The study was conducted in six peasant associations (Assosa town, Mangle32, Abramo, Kushmengle, Mangle 38 and Baro) in Assosa district. Assosa district locatedin Assosa zone of BenishanguleGumuz Regional State, western Ethiopia comprises a total land area of about 2317 km2. It is located about 660 km from Addis Ababa. The study area shares common boundaries with Bambasidistrict in the south, Menge and Odabildgiludistrict in the East, Homesha and north Sudan in the west. The district is divided in to 74 peasant associations with total human populations of 104,147. The District has an altitude of 1400-1570 meter above sea level, an average temperature of 270c and average annual rainfall of 900-1200 mm. The major agricultural activity in the area is mixed farming system whereby crops are cultivated and different animal species are raised. The total livestock population of the district is estimated at 26,124 cattle, 4,382 sheep, 17,509 goat, 5,930 equines and 34,710 poultry (CSA 2011).

Figure 1. Map of the study area showing relative location of Assosa in BenshangulGumuz Regional State.
Study animals

Cross-sectional type of studywas conducted to determine current prevalence of bovine trypanosomes and its severity from November 2014 to May 2015. The study animals were classified in different body conditions (poor, medium and good) according to Nicholsan and Butterworth (1986), and other factors including ,age group (< 2 years and>2 years), sex and source animals. were assessed to observe the influence of immune status ,stress and tsetseinfested area on the prevalence of trypanosomosis respectively.The study animals were zebu cattle under extensive management system. The animals graze the communally owned pastureland with the same agro-ecology without any supplementary feeding throughout the year.

Study design, sample size determination and sampling methods

The sample size was determined by using 95% level of confidence interval with expected prevalence of 25.4% (Abenet 2011) with desired absolute precision of 5% (Thrusfield 2008). The formula used to calculate the sample size was:

N= (1.96)2Pexp (1-Pexp)/d2

Where, N= required sample size for one strata

Pexp= expected prevalence (in this case 25.46 %)

d= desired absolute precision (in this case 5%),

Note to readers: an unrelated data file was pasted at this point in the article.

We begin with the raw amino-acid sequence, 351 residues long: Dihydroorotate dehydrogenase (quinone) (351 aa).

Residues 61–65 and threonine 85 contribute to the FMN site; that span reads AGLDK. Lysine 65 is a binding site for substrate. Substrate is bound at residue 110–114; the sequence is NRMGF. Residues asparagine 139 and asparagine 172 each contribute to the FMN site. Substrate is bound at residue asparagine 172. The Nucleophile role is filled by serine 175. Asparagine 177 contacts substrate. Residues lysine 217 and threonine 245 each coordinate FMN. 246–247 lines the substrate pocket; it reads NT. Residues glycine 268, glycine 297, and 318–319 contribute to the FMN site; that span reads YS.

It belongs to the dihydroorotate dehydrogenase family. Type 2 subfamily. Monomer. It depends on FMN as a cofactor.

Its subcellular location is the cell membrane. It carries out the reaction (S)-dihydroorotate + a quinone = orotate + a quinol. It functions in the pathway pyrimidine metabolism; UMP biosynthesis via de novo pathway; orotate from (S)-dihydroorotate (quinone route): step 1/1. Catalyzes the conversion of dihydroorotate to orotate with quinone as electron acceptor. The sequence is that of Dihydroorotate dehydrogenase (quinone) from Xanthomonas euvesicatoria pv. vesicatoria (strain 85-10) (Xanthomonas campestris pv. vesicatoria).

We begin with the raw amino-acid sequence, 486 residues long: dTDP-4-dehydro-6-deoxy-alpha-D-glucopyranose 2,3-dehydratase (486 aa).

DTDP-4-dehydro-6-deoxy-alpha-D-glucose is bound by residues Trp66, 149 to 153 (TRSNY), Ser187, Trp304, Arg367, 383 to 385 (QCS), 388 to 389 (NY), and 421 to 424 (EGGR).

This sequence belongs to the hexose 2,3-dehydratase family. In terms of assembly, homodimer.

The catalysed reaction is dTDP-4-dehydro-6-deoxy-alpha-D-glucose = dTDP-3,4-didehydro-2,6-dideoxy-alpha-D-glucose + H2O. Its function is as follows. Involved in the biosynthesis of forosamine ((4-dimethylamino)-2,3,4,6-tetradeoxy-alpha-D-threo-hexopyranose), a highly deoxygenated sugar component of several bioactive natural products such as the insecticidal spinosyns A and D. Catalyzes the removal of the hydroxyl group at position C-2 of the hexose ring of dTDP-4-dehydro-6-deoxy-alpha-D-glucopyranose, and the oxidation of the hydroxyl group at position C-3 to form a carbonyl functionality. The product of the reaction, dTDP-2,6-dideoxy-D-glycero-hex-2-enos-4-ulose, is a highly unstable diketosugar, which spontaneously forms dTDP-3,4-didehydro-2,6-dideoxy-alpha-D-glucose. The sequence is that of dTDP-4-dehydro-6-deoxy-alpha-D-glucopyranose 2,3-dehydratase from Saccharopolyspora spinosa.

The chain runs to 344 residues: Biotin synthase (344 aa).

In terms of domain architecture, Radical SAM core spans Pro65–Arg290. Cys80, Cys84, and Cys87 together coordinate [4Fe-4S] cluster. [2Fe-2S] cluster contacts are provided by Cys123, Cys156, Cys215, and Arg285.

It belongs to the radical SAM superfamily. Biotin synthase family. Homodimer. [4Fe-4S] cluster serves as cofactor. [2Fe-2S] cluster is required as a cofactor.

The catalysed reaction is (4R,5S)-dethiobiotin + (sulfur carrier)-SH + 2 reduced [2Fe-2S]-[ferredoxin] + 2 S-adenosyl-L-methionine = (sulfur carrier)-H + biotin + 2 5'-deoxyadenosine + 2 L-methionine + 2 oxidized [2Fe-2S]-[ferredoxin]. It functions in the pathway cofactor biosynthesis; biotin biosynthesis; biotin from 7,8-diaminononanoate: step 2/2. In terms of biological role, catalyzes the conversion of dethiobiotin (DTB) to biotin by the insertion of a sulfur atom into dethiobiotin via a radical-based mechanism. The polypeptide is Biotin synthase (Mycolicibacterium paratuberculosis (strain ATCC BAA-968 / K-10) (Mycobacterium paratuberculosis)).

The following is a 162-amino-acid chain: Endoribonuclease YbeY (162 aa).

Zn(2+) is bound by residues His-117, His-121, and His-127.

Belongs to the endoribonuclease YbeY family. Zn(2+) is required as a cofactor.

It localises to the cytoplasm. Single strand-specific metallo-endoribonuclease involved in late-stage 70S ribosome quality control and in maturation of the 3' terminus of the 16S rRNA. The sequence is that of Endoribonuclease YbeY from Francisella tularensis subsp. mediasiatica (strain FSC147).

Therefore; 1.962x0.2546 (1-0.2546)/ (0.05)2 = 322 cattle

Specimen collection and laboratory analysis
Collection of blood sample

A total of 322blood sample were collected from selected six villages of the district by simple random sampling method. Blood samples were collected by ear vein puncture using a sterile lancet into a pair of heparin-ized capillary tubes (75x1.2mm) from each of the randomly selected animals. Each tube was sealed with cry steal seal on one end (Murray 1988) properly handled and transported by ice box to the regional laboratory.

Parasitological examination

Measuring of packed cell volume (PCV) values or being anemic or not for each animals sample in the pre-intervention survey in all six sites were analyzed and marked difference was noticed. Accordingly parasitaemic animals had generally lower mean PCV value than aparasitaemic ones. And in addition to this, about 22.05 %( n=71) of the parasitaemic animals their packed cell volume is below 91.5 % ( n=65) were the normal range (Radostits 2006).

The blood sample was centrifuged at high speed (12,000 revolution per minute) for 5 minutes. Finally the packed cell volume values was read by micro haematocrit reader, which can be adjusted individually for the length of the blood column in each tube, to get a value indication on the presence, absence and degree of anemia (Uilenberg 1998).

Buffy coat examination to demonstrate parasite

After centrifugation, the capillary tube was cut down using diamond pointed pen 1mm below the Buffy coat to include the upper most layers of the red blood cells and 3mm above to include the plasma so that the contents was gently expressed on to a slide, mixed and covered with a cover slip (22 x 22mm). The preparation was then examined under 10x eye piece in combination with a 40x objective microscopes to get optimum view allowing large visual field and sufficient magnification for easy identification of trypanosomes. Morphological features after giemsa staining under 100 x objectives will be used (Murray 1988).

Data Management and analysis

Data on attributes of each animal’s sample (address/site, sex, age and body condition) and the corresponding laboratory data was recorded in Excel spread sheet. The data on Excel was transferred to SPSS version 20 software, where descriptive statistical methods, Chi square testof independence where employed to determine and compare the prevalence between the respective data attributes. The prevalence of bovine trypanosome infection was calculated as the number of parasitological positive animal based onbuffycoat examination method to the total population at risk (Thrusfield 2008).

Results and discussion

Prevalence of trypanosomesinfection